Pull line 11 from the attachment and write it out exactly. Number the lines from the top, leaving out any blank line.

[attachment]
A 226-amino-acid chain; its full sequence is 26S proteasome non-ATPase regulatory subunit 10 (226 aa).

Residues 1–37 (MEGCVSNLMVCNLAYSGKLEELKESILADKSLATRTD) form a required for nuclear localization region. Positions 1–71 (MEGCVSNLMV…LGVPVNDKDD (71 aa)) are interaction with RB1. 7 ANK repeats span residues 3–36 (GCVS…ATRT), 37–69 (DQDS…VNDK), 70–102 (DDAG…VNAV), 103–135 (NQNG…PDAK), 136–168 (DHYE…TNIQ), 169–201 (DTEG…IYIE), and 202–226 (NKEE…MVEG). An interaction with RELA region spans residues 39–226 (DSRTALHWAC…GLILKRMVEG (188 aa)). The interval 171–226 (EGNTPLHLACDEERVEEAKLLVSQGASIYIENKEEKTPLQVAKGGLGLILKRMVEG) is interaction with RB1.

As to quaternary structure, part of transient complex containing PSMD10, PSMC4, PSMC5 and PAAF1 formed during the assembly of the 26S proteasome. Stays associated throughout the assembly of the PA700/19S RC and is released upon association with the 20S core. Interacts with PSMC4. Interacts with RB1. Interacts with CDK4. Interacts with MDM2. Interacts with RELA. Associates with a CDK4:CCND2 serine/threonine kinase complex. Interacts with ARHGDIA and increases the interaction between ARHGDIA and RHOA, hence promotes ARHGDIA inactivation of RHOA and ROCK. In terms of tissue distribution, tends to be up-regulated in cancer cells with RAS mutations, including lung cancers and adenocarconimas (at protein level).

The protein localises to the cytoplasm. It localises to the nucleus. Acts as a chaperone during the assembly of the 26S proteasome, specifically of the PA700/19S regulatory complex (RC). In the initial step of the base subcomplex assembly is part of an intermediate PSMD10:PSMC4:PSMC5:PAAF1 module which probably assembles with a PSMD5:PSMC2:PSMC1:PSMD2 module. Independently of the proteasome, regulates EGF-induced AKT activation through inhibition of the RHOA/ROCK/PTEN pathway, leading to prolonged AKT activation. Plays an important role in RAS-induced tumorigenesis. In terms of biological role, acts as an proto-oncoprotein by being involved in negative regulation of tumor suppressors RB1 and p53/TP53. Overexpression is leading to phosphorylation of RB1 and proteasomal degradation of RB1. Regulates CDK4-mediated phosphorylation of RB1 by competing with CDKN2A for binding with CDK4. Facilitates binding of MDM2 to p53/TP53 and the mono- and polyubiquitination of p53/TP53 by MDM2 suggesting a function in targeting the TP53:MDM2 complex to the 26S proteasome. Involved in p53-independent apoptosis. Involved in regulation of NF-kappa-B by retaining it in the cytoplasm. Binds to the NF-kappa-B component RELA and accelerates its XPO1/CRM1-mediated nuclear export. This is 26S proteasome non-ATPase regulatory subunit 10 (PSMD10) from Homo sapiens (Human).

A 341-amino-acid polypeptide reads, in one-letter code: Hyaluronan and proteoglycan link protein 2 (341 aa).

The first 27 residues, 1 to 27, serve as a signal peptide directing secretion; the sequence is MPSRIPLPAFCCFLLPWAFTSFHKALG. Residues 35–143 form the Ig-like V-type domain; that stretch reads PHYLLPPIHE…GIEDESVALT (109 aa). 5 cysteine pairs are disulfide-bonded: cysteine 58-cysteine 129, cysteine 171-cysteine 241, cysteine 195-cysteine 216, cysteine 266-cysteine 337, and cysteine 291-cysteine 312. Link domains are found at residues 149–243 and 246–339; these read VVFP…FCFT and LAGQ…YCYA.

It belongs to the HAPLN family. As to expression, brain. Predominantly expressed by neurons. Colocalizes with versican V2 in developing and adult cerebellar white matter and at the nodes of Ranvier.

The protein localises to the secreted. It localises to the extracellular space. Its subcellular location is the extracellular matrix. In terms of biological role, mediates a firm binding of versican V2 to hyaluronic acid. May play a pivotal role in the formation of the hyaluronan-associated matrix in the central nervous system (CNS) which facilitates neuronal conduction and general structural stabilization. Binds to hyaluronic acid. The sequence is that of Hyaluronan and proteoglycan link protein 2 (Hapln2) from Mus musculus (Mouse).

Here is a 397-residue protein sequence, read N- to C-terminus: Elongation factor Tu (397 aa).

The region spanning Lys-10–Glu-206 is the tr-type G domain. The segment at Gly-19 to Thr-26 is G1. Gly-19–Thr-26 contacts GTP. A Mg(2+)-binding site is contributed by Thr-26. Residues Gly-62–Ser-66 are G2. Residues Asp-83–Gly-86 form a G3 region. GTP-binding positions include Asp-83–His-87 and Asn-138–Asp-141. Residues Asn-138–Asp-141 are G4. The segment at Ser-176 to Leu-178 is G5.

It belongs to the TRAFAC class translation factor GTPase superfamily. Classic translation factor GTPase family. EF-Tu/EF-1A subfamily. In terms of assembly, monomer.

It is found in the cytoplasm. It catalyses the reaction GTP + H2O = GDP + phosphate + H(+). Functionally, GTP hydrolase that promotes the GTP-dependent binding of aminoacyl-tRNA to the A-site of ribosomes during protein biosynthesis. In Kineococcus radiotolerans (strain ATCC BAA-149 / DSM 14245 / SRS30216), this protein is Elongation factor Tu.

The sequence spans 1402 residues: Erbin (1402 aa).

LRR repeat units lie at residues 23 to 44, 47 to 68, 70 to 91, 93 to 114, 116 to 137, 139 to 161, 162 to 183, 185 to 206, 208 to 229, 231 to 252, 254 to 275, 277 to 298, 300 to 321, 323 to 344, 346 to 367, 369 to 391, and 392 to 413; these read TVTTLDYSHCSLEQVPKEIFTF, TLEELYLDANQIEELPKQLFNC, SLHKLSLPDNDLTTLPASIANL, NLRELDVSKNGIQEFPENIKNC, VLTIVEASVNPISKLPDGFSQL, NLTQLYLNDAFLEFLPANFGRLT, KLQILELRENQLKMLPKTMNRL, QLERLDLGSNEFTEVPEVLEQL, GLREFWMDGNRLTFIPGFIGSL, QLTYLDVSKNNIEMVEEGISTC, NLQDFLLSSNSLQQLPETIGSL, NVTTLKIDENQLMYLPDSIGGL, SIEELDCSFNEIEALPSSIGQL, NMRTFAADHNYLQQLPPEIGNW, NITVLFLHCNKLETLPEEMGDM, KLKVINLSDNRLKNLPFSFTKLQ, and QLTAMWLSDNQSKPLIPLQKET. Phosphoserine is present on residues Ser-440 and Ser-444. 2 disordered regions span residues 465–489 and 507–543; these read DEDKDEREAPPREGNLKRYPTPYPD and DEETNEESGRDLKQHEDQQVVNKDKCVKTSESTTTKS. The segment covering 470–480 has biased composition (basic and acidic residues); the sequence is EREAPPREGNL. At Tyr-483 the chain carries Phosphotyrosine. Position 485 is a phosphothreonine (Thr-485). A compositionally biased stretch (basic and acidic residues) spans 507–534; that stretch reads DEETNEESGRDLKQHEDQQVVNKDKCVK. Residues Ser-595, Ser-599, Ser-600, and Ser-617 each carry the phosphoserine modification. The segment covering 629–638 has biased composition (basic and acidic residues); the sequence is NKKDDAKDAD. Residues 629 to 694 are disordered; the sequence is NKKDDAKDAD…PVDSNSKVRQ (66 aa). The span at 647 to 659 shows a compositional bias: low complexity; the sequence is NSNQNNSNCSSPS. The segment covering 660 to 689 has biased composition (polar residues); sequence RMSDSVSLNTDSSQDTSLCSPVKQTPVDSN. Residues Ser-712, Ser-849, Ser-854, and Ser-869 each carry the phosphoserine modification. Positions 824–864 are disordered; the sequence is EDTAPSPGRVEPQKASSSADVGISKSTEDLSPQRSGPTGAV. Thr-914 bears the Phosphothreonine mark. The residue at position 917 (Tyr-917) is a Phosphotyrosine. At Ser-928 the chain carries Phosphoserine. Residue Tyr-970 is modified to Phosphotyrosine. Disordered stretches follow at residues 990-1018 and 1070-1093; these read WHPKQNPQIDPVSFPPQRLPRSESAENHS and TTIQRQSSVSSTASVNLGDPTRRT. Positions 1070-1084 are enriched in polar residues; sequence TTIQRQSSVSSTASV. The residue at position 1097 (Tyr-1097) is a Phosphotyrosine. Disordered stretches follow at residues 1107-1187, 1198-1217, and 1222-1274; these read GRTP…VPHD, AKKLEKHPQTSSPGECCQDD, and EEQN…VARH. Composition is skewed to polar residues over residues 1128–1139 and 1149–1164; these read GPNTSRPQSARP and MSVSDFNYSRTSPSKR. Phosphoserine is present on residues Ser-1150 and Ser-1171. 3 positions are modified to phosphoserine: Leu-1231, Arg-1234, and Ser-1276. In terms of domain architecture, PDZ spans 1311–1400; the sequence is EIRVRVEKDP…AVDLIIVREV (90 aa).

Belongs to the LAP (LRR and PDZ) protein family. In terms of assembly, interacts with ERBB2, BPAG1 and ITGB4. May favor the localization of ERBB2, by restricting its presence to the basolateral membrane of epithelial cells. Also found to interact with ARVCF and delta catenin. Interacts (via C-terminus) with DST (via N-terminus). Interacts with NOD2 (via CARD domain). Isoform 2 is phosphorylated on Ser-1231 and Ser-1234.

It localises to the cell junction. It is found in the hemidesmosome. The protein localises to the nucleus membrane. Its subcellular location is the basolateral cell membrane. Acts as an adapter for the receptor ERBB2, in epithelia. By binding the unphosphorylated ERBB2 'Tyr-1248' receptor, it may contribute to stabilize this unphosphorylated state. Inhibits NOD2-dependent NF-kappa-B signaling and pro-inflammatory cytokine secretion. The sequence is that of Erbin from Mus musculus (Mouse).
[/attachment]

It belongs to the TRAFAC class translation factor GTPase superfamily. Classic translation factor GTPase family. EF-Tu/EF-1A subfamily. In terms of assembly, monomer.